The Evolution of Prospecting
Early in my career, I learned that there was an enormous gulf between retail marketers and direct marketers.
Direct marketers had the ability to literally control their businesses. If direct marketers wanted to acquire 500,000 new customers, they could acquire 500,000 new customers. If direct marketers wanted to become more profitable immediately, they stopped customer acquisition activities. If they wanted a large, growing business five years from now, direct marketers hit the customer acquisition gas pedal.
Retail marketers have almost no control over new customers. Retail marketers simply don’t control who walks in stores. Retail marketers learn that comparable store sales — to some extent — can be controlled via marketing. But in reality, retail marketers don't control their audiences.
The future of direct marketing is online, of course.
And online marketers don't have control over their audiences. Paid search, for instance, is a wonderful channel, but one that doesn't effectively differentiate between new and existing customers.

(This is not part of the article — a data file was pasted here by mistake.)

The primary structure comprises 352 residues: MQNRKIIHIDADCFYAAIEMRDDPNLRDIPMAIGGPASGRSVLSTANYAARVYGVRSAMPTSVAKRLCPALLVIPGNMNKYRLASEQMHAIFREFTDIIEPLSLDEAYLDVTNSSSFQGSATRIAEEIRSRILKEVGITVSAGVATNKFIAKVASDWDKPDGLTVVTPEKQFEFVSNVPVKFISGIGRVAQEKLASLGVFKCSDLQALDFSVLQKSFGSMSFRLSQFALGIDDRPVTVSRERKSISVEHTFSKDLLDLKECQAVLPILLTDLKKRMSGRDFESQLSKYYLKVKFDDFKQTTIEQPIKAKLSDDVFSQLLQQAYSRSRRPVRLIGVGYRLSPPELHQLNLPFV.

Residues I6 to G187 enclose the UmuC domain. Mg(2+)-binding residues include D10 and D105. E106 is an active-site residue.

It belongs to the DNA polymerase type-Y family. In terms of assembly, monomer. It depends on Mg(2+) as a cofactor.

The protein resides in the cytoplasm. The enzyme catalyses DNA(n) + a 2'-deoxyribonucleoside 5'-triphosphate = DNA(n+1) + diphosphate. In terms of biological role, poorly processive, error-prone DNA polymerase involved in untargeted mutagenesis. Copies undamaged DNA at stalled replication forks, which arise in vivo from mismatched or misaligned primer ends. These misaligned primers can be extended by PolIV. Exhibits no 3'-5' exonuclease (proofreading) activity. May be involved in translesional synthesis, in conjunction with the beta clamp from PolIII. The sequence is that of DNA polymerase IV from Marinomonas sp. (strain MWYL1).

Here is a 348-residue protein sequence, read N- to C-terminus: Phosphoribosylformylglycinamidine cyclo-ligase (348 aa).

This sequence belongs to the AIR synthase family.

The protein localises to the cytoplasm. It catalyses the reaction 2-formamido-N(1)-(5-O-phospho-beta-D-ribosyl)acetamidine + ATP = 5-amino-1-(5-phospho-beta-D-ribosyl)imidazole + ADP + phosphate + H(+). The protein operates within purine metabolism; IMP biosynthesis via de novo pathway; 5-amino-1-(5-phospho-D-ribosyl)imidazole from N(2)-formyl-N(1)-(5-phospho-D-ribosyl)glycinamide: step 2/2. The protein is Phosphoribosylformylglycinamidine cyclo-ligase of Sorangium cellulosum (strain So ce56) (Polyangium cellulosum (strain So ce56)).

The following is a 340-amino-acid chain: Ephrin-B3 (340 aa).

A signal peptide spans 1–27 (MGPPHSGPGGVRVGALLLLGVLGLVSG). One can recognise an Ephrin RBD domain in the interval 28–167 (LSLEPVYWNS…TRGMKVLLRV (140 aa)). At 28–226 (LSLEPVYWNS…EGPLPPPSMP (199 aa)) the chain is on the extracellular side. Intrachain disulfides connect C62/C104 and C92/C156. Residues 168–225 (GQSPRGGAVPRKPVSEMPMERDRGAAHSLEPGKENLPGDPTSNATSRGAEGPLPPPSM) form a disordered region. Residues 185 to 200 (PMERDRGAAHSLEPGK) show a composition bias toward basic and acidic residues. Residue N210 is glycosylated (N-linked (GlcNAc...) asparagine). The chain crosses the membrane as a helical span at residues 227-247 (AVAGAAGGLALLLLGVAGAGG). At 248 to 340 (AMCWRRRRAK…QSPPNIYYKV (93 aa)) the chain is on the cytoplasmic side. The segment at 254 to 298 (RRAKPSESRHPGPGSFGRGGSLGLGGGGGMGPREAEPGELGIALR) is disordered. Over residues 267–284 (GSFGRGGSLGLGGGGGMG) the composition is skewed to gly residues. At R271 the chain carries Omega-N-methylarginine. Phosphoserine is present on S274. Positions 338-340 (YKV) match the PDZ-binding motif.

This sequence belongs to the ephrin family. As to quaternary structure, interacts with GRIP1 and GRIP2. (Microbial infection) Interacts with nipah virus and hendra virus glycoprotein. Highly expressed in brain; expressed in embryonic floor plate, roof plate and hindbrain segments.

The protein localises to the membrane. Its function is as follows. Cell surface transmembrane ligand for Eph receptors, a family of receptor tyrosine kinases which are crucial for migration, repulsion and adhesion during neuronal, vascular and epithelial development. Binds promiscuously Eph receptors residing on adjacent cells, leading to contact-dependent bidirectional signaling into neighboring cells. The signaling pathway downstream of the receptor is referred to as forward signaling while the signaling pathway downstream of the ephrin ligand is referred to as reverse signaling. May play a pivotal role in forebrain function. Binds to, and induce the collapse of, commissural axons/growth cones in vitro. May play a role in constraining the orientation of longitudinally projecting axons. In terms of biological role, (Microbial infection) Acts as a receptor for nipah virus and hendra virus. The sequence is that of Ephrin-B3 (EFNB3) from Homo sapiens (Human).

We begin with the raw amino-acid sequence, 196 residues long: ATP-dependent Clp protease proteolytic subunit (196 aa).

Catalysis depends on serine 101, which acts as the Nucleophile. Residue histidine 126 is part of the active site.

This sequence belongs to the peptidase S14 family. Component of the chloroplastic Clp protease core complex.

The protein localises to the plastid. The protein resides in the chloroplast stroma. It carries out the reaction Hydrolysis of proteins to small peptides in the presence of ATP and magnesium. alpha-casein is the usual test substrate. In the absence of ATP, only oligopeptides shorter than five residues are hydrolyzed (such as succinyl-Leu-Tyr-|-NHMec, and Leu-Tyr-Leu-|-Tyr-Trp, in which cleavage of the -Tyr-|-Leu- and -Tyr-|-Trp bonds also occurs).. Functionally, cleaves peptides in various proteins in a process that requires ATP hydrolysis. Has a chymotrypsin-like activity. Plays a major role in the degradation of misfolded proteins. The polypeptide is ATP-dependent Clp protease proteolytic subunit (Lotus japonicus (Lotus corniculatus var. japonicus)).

This fact fundamentally changes online marketing. In reality, it makes online marketing much more similar to retail marketing than to classic direct marketing.
Classic direct marketing has always been about controlling lists. Direct marketers used to rent lists — lists composed of customers who were directionally similar to the type of customers they wanted to acquire. Then direct marketers executed a “merge/purge,” enabling them to avoid mailing customers who'd already purchased from them.
Co-ops owned customer acquisition during the past decade. Co-ops represented an important step in the evolution of direct marketing because they determined the customer acquisition audience, not direct marketers. Instead of asking for “Crutchfield customers,” direct marketers asked for “prospects who like electronics.”
Paid search is the next step in the evolutionary process. Instead of asking for “prospects who like electronics,” paid search enables marketers to ask for “individuals who want to buy electronics right now.”